Have you ever watched a Twilight Zone, then thought about how it’s even more relevant today than when it first aired?
If so, you’re not alone. Many fans feel that episodes ranging from “The Monsters are Due on Maple Street” to “Number 12 Looks Just Like You” offer more insight into our own time than they did into the early 1960s. We joke about the writers having Mystic Seers and time machines, but what they really had was a deep understanding of human nature — which, of course, never changes, no matter what the era.
But every now and then, you encounter an episode that seems eerily prescient. Case in point: Charles Beaumont’s “Gentlemen, Be Seated.”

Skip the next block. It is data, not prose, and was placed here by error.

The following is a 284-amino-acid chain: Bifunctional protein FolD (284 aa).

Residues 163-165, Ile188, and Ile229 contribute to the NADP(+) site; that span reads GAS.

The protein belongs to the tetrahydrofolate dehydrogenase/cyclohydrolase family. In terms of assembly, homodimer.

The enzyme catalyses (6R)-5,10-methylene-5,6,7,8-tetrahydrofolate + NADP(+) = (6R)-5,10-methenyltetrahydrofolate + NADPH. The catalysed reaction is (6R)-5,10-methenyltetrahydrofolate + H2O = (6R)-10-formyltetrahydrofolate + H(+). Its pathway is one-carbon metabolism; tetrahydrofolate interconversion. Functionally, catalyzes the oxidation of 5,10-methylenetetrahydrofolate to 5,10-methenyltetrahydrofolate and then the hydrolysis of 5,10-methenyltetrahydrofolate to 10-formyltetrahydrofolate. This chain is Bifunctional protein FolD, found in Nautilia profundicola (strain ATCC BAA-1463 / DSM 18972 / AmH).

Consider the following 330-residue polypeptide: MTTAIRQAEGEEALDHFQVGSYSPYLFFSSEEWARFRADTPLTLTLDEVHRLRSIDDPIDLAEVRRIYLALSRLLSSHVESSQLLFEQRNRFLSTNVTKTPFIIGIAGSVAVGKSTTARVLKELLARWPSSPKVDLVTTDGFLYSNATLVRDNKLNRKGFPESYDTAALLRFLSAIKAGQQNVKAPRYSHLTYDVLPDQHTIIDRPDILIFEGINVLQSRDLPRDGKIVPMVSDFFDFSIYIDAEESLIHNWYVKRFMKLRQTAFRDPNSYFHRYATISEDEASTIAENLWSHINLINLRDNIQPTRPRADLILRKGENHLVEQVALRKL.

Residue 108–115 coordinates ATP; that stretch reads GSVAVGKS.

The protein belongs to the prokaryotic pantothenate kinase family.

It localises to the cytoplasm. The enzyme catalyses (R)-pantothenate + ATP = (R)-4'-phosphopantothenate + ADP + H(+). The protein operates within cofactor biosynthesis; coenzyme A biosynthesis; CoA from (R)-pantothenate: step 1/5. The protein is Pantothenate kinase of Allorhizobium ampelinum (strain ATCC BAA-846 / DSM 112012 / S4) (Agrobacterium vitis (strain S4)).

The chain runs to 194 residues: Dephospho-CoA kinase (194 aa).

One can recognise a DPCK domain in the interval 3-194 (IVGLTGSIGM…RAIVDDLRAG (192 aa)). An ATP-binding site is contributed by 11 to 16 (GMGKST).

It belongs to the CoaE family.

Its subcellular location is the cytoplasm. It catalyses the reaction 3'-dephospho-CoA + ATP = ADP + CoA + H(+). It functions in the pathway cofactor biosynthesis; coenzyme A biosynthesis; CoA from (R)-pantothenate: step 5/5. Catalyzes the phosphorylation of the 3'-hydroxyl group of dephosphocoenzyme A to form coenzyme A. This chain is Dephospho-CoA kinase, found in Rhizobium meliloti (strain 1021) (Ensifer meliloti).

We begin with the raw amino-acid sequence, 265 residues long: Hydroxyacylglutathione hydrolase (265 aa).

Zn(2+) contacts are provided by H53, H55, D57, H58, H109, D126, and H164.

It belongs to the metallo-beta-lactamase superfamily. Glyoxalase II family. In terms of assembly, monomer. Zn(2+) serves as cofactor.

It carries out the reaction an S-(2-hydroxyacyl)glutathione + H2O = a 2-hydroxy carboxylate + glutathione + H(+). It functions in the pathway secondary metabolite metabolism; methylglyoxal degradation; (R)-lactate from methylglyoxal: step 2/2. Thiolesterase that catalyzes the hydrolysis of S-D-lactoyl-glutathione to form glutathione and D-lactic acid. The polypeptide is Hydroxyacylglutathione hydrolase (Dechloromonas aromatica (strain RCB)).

Doesn’t sound familiar? I’m not surprised. It was commissioned and written, but never filmed (though it was later made into a TZ radio drama). When producer Bert Granet took another job shortly after Season 5 began, he left behind several assignments, including this Beaumont script. The next producer, unfortunately, didn’t care for “Gentlemen, Be Seated,” so he passed on it.
Which is a shame, really. I read it recently, and believe me, the feeling of déjà vu was particularly strong. Check out the radio summary, and I think you’ll see why: “In the future, humor is outlawed, so James Kinkaid joins a secret underground organization, the Society for the Preservation of Laughter, which exists to keep comedy and satire alive.” Read the rest of this entry